Missouri Colege Student Back In Jefferson City, Describes Beatings in Egypt
November 28, 2011

From AP:

Forced to lie still for hours in the dark, the American students held during protests in Egypt were told they would be shot if they moved or made any noise, one of them said Sunday on his first full day home.

“It was the most frightening experience of my life, I believe,” Derrik Sweeney said.

Speaking to The Associated Press by Skype from Jefferson City, Mo., Sweeney said the evening of Nov. 20 started peacefully in Cairo, with Tahrir Square “abuzz with ideas of democracy and freedom.”

The three wandered the streets and wound up in a large group of protesters outside the Interior Ministory, Sweeney said. The demonstrations escalated, with the protesters yelling and perhaps throwing stones, he said.

“Eventually the police shot back something, I’m not exactly sure what,” he said. “We didn’t wait to see. But as soon as we saw some sort of firing coming from the gun and heard it, the whole crowd stampeded out and we sprinted away.”

He said they fled to an area that seemed calmer and were approached by four or five Egyptians in plain clothes.

The Egyptians offered to lead them to safety but instead took them into custody, Sweeney said.

They were threatened to be force-fed gasoline, beaten and forced to lie in a near-fetal position in the dark for six hours with their hands in cuffs behind their backs, Sweeney said. He said they were told: “If you move or make any noise, we will shoot you.”

“They were hitting us in the face and in the back of the neck,” he said. “Not to the point of bleeding or I can’t say I have any lasting major scars at this point, but they were hitting us.”

Sweeney is 19 and studies at Georgetown University. He was arrested along with Luke Gates, 21, who attends Indiana University and is from Bloomington, Ind., and Gregory Porter, 19, who studies at Drexel University and is from Glenside, Pa.

The students flew home Saturday after an Egyptian court ordered their release two days earlier. The three were studying abroad at American University in Cairo, which is near Tahrir Square.

Missouri Student in Cairo and Two Others May Be Getting Out of Egypt in the Nick of Time
November 25, 2011

Three American college students, including Derrik Sweeney of Jefferson City, Missouri are preparing to leave Cairo, Egypt as the city, and perhaps the entire nation hurdles toward major upheaval.

According to the British newspaper, The Guardian, the three Americans may be leaving in the nick of time.

“ Egyptians are again staging a huge demonstration in Tahrir Square against the military rulers,” reads one Guardian Summary of Friday events.

“The presidential hopeful Mohamed ElBaradei was mobbed by supporters as he arrived to take part in Friday prayers in the square. Demonstrations have also been reported in Alexandria and Tanta. The military rulers continue to show no signs of being prepared to cede power or to postpone the elections due to begin on Monday.”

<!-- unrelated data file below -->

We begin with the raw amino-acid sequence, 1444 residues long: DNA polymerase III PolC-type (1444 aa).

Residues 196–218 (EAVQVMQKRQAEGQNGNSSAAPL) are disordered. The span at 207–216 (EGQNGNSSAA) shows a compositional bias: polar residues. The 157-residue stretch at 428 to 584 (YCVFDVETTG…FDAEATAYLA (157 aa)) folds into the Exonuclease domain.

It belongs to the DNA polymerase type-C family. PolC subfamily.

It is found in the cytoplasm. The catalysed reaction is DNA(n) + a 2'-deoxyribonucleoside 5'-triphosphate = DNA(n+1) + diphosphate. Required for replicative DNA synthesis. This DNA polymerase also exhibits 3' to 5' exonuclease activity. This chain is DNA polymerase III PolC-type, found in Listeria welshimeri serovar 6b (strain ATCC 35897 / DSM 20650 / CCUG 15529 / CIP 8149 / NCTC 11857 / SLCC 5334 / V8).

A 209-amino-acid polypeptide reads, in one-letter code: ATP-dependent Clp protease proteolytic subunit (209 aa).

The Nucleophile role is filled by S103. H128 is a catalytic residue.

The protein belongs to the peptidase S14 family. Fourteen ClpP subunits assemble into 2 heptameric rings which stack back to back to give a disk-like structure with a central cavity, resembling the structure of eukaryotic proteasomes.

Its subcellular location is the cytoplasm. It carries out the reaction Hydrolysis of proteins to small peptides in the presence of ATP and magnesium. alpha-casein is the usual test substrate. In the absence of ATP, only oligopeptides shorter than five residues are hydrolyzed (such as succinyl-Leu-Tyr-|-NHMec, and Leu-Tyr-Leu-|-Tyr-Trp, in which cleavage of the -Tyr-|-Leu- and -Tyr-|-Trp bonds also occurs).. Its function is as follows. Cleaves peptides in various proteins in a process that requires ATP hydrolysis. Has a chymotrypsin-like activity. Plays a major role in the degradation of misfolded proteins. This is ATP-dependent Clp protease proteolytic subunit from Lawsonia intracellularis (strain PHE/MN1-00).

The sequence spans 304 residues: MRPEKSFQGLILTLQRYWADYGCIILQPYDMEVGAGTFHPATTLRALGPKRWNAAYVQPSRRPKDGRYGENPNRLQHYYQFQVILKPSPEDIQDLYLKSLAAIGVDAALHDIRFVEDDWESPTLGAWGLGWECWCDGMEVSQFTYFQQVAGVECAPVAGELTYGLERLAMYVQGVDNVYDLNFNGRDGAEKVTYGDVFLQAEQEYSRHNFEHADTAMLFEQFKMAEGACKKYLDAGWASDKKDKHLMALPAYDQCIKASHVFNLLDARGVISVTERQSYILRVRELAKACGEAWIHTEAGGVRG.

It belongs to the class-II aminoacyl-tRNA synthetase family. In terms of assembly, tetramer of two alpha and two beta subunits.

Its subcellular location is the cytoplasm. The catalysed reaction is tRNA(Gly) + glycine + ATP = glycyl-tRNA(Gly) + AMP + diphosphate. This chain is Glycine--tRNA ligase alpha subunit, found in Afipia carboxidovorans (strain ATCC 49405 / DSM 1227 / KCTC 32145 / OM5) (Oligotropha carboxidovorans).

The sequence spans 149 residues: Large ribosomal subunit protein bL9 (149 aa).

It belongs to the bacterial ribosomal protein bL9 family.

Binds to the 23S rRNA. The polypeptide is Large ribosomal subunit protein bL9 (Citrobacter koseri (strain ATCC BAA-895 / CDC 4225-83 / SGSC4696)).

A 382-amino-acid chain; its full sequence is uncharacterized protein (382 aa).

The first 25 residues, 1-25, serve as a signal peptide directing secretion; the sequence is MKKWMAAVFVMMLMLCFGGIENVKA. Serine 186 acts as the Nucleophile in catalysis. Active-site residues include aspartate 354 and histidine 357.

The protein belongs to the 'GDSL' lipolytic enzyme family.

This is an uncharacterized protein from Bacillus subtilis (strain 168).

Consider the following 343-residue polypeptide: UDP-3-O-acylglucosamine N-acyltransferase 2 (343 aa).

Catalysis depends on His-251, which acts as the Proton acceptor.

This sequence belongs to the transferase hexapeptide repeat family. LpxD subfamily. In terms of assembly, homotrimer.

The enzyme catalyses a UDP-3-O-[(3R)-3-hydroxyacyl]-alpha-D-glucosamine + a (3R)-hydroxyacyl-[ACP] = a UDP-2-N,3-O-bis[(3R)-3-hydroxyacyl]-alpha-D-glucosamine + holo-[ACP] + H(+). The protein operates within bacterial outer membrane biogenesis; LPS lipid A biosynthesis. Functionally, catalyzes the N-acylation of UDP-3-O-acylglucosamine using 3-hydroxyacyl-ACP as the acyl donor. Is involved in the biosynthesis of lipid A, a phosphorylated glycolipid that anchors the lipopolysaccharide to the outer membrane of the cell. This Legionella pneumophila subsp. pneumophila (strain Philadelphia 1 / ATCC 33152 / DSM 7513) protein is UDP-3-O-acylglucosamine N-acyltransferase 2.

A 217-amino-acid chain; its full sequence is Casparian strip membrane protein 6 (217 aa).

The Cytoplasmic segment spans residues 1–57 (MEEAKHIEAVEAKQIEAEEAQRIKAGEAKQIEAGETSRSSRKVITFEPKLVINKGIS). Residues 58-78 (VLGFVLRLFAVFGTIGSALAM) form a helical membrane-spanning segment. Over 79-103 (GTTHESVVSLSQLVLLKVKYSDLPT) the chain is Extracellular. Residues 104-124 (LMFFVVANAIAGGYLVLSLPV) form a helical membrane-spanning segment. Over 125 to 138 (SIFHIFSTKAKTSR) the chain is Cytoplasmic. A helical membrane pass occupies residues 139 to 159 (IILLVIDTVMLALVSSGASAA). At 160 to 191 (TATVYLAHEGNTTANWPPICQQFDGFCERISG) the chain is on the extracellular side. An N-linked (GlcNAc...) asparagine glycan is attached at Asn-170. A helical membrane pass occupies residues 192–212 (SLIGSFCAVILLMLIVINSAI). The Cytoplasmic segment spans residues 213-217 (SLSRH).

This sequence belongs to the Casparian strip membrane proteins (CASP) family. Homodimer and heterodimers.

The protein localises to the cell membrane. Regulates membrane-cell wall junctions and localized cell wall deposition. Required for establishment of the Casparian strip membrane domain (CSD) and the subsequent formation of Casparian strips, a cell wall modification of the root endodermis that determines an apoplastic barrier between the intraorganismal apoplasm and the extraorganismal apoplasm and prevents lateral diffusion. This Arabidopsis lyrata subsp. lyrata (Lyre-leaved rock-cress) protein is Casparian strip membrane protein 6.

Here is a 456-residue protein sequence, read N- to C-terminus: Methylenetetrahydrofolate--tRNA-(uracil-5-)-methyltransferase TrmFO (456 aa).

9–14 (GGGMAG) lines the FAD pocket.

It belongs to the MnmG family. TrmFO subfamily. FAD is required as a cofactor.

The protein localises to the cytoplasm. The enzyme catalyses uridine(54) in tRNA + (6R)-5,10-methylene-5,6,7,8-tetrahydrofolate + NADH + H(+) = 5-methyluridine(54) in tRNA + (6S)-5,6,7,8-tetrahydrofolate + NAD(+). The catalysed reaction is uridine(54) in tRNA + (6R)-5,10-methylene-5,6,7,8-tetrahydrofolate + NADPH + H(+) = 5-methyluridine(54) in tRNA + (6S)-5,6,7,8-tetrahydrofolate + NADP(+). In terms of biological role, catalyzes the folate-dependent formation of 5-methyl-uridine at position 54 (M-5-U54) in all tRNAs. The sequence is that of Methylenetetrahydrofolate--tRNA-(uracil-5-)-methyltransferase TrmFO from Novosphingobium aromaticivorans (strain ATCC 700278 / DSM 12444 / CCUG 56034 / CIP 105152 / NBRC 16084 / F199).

The Guardian also reports, “The three young men – Luke Gates, Gregory Porter, and Derrik Sweeney – had been picked up by the authorities during clashes near the Interior Ministry, Egyptian police had said.

“The trio had also been shown on local television after their arrests, prompting fears they would be accused of being outside agitators in the violence gripping the Egyptian capital.

However, Joy Sweeney, the mother of Derrik, confirmed news reports that the three were set to be released shortly and charges against them would be dropped. “All three of them have been released. The attorney-general is not going to appeal,” she told CNN on Thursday.

Sweeney said the news had been confirmed by the US consul general in Egypt, Roberto Powers. The diplomat had told her that the trio of students were now being taken to a local doctor for a medical examination and from there would go to a police station to have their paperwork processed ahead of being set free and returned to their student dorms.

Sweeney expressed her delight that the situation – which could have developed into a thorny diplomatic problem between Egypt and the US – had been resolved. “It is absolutely incredible. We are just so blessed and grateful right now,” she said. Sweeney expected that her son Derrik, at least, would now be leaving the strife-torn country as Powers had warned that the students pictures had been displayed all over local news media and it might not be safe to stay. “It wouldn’t be really be safe or prudent for him to be in the country,” Sweeney said according to the Guardian report..

Mrs. Sweeney says she hopes her son will return home perhaps as early as next Monday

Thursday, after the news of the pending release, Mid-Missouri Congressman Blaine Luetkemyer issued a statement.

“I am extremely thankful that Derrik Sweeney is being released by Egyptian authorities along with the two other American students. I am relieved for Derrik’s family, who received a special Thanksgiving Day gift today. I also would like to thank the State Department for their hard work on behalf of Derrik and the other two students.”

Sweeney briefly worked as a Washington intern in Luetkemeyer’s office. His Jefferson City home is in the Congressman’s district.